One of the players knows the rules really well, has a terrific handle on Aspects, and has one or two that are available to get him into more trouble in almost any situation.
  • Here are the current incarnations of some of my reference sheets. They are still not really done yet, but I am at a bit of a stand still in trying to figure out how to make them better. Any suggestions are appreciated.

    SotC Flow Chart Version 1 - PDF, Visio
    SotC Flow Chart Version 2 - PDF, Visio
    Minion Tracking Sheet - Excel

    If anyone is interested, I have also built a character generator in Microsoft Access 2003 (please no bitching about the format). It is still very rough, but has been super useful. Let me know if you would like a copy.

    --Brandon
    www.fusionofthought.com/rpg/index.htm
  • Posted By: JudaicDiabloHere are the current incarnations of some of my reference sheets. They are still not really done yet, but I am at a bit of a stand still in trying to figure out how to make them better.
    Wow, these look great. I'll give 'em a try.
    Mel
  • Brandon, those are fantastic!
  • edited May 2007
    Posted By: iagoPosted By: John HarperAnd at that point, you start to realize that assessments and declarations are *maneuvers* themselves, and that there's not really much difference between them at all.
    Wow, now THAT makes some lightbulbs go off. So, for example, a charcter could use Might to assess ("think you're tough, let's have a little contest of strength so I can see what you're made of").

    Here's a question that came up on our game. Our last session involved an extended chase scene. We were trapped on a hidden island resort for super villains in the Bermuda Triangle. Our characters were fleeing for our lives, and the resort owners decided we were the entertainment for that day. Brandon had several teams of minions pursue us (each band having the theme of their patron villain, of course). Anyone have any pointers for running chases where "vehicles" aren't really involved and the skills that come into play are rather varied?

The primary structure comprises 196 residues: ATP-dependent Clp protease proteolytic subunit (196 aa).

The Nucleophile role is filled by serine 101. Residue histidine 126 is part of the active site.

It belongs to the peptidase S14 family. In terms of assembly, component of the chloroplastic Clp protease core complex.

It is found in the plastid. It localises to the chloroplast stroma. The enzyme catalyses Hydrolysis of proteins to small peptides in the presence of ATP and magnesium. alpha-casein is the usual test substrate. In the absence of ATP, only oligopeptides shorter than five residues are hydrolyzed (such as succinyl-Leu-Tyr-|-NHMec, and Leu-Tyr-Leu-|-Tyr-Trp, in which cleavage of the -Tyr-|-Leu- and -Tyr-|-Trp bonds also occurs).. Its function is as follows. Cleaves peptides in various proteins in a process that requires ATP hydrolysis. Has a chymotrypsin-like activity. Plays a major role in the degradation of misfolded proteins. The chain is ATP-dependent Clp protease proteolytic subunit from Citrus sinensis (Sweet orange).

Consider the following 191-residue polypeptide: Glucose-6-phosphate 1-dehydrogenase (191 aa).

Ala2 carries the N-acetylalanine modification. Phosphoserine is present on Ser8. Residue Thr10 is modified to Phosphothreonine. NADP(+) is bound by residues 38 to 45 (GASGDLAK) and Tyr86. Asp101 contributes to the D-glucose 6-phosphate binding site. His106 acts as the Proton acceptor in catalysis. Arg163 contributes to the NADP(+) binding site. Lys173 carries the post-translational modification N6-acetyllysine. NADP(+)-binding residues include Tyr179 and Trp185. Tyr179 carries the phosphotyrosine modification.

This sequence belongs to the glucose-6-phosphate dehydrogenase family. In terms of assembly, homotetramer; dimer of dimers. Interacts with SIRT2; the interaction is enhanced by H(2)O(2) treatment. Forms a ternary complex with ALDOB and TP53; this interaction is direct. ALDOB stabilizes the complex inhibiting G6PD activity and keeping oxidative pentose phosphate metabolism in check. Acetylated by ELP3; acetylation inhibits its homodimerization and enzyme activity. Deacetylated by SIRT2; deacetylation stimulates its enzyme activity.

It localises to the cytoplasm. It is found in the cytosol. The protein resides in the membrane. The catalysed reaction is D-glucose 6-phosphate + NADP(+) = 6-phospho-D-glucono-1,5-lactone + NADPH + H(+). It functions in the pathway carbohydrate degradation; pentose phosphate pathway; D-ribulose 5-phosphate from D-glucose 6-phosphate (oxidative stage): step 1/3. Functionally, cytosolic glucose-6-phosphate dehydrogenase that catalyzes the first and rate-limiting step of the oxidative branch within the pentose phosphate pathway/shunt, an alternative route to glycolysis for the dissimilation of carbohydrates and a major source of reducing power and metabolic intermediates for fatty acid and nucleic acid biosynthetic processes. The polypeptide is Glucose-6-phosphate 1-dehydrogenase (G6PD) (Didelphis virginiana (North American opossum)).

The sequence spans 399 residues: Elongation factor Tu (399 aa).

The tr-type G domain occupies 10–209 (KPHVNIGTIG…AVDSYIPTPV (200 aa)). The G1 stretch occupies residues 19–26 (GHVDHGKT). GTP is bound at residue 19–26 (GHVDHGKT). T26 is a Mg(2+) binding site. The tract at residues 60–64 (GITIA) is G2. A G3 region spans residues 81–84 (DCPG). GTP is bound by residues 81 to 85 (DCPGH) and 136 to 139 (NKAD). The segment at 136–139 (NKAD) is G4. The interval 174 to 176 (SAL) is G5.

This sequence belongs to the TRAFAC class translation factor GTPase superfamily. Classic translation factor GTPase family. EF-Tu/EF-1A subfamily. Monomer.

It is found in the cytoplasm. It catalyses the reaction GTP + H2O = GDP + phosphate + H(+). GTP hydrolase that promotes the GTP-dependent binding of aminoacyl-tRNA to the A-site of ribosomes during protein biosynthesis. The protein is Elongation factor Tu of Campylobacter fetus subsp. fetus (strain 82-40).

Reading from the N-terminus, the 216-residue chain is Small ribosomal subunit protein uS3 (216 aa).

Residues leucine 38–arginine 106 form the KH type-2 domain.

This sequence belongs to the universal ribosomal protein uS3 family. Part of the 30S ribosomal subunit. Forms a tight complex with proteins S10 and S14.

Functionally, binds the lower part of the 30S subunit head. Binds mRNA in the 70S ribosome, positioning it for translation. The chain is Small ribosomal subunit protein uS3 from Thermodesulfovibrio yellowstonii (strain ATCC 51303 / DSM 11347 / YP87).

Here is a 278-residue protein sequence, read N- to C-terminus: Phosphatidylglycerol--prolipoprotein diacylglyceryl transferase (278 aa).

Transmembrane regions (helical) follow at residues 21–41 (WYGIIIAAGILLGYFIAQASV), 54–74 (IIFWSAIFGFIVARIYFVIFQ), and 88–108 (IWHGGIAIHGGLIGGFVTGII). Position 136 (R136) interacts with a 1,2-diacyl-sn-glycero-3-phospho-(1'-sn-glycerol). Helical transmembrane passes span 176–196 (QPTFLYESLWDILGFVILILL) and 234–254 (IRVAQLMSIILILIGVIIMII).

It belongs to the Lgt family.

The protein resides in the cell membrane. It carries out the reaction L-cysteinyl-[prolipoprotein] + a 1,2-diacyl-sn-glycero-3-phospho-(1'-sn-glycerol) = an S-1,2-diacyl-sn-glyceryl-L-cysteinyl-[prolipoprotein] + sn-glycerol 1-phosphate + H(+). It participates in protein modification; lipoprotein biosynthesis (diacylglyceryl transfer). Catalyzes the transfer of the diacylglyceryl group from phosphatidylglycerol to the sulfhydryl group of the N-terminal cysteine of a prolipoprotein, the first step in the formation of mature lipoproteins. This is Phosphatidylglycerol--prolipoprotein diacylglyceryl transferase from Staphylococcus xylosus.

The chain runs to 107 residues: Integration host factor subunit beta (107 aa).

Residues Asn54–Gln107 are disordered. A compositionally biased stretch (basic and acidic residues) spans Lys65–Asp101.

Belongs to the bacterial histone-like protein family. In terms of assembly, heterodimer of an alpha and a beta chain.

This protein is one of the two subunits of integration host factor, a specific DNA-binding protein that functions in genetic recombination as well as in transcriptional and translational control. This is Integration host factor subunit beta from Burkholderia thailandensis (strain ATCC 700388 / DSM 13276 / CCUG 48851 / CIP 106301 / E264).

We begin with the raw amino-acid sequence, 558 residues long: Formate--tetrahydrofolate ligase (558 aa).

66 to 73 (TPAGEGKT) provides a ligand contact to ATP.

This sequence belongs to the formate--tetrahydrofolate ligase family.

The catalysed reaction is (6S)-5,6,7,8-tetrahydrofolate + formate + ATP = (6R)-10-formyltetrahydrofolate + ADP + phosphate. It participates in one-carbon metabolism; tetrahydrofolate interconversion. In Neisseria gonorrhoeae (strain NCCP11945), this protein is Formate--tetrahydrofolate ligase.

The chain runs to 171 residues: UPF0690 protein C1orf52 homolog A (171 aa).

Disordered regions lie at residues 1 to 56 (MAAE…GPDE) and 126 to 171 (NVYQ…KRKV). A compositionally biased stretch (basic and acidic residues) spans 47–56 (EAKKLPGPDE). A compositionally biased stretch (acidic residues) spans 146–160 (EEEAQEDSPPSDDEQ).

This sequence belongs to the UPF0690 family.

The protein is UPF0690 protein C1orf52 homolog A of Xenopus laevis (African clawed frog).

• Those are really nice reference sheets. Looks like you roll for Initiative too. Do you roll 4dF? I've been using 1dF off of Alertness with ties to Resolve.
  • Posted By: tony dowler Anyone have any pointers for running chases where "vehicles" aren't really involved and the skills that come into play are rather varied?
    Well, I really wonder why the chase mechanics are limited to "vehicles" in the rules. In our group, we use chases as just another form of conflict. In fact, chases are usually our favored way to run social conflicts and investigation scenes. I think chases give SotC a DitV flavor. Basically, you describe whatever you want to do, asign a difficulty for that, and everyone that's trying to stop you in some way can try to match that or give. (This works somewhat faster if you're using -2 -4 -6, and minion style stress)

    So, in your example, simply ask the players what are they going to do. Do they hide? Then it's Stealth, and pursuers must use Investigation. Do they run? Athetics vs. Athletics. Do they run while making cover fire? Athletics modified by Guns vs. Athletics. Do they try to disguise themselves? It's Deceit vs. Investigation. Basically, anything you would see a Scooby Do chapter, when the Gang is running from the monster of the week, you could do in a chase scene. The resulting "fiction" should look about the same way.

    A few months ago, we ran a pretty tense chase scene in our Middle Earth game. We were pursuing a band of Assassins to their lair, without them finding out we we're following. They used Ride, we used Stealth modified by Ride. Still, the coolest parts of the chase were the maneuvers. My character used Academics to declare a narrow pass ahead, for example; while the Assassin leader used his Survival to set out "Traps" behind them. It was really cool. The only downside I see to chases is that you lose some of the tactical element you have with zones, but, for certain scenes, that's not really an issue.
  • Hey Doyce. I just emailed the generator to you. Anyone else who is interested, please whisper me.
  • Hey Matthew,

    We don't usually roll for initiative, actually. We use the around-the-table approach, with a group of mooks going between each player's turn. When a situation crops up where someone is specifically trying to act first we might bust out some initiative rolls, though. But it's a case by case basis.
  • Posted By: elmago79In our group, we use chases as just another form of conflict. In fact, chases are usually our favored way to run social conflicts and investigation scenes. I think chases give SotC a DitV flavor. Basically, you describe whatever you want to do, asign a difficulty for that, and everyone that's trying to stop you in some way can try to match that or give. (This works somewhat faster if you're using -2 -4 -6, and minion style stress)